History of the FCC
The Foreign Correspondents’ Club was founded in 1943 in Chiang Kai-shek controlled Chongqing, China, by a colourful group of international newsmen. As the struggle between the Nationalists and Mao Zedong’s Communists progressed the club moved with the action, first to Nanjing, then to Broadway Mansions in Shanghai, and finally in 1949 to Hong Kong.
The FCC had several homes before the then Hong Kong Governor Sir Murray Maclehose finally granted it the use of its present expansive premises. The first was a two storey house in Kotewall Road, followed in 1951 by a mansion at 41a Conduit Road, frequented by many of the correspondents covering the Korean War.
As the war in Vietnam got underway in 1963 and Hong Kong became an important base for media covering the conflict, the club moved again, first into rooms at the Hilton and in 1969 into the famous waterfront tower block, Sutherland House, both of which have since been demolished.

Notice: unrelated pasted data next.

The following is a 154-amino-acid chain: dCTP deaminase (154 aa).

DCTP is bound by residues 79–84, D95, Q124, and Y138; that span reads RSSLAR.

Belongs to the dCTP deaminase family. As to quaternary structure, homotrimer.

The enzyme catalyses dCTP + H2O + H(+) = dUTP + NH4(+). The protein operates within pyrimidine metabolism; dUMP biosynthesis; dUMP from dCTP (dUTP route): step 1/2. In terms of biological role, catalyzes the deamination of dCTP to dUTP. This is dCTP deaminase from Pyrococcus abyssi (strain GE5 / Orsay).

The war provided one of the most colourful chapters of the club’s history. Battle weary reporters and photographers used the FCC as a much needed haven on rest and recreation visits to the territory. Many who remember it fondly still visit frequently today. The club walls bear mute testimony to the heritage of this era – many of the world famous photographs from the war were taken by members, and a roll of honour plaque commemorates those who lost their lives in the line of duty.
In 1982 the FCC was granted a lease on the premises it occupies today in the old Ice House in Ice House Street, and set about converting them into a city club, acclaimed by members and guests alike for having the most character and atmosphere of any private club in the territory. This is now the meeting place for many media representatives covering breaking news in China and around the region.
Today internationally renowned veteran correspondents such as Anthony Lawrence of the BBC and Clare Hollingworth of the Daily and Sunday Telegraph are still often to be seen in the bar, while younger journalists starting out on their careers aspire to join the club at the earliest opportunity. The FCC remains as it always has been, Hong Kong’s most popular meeting place for the international media and for a host of like-minded associate members.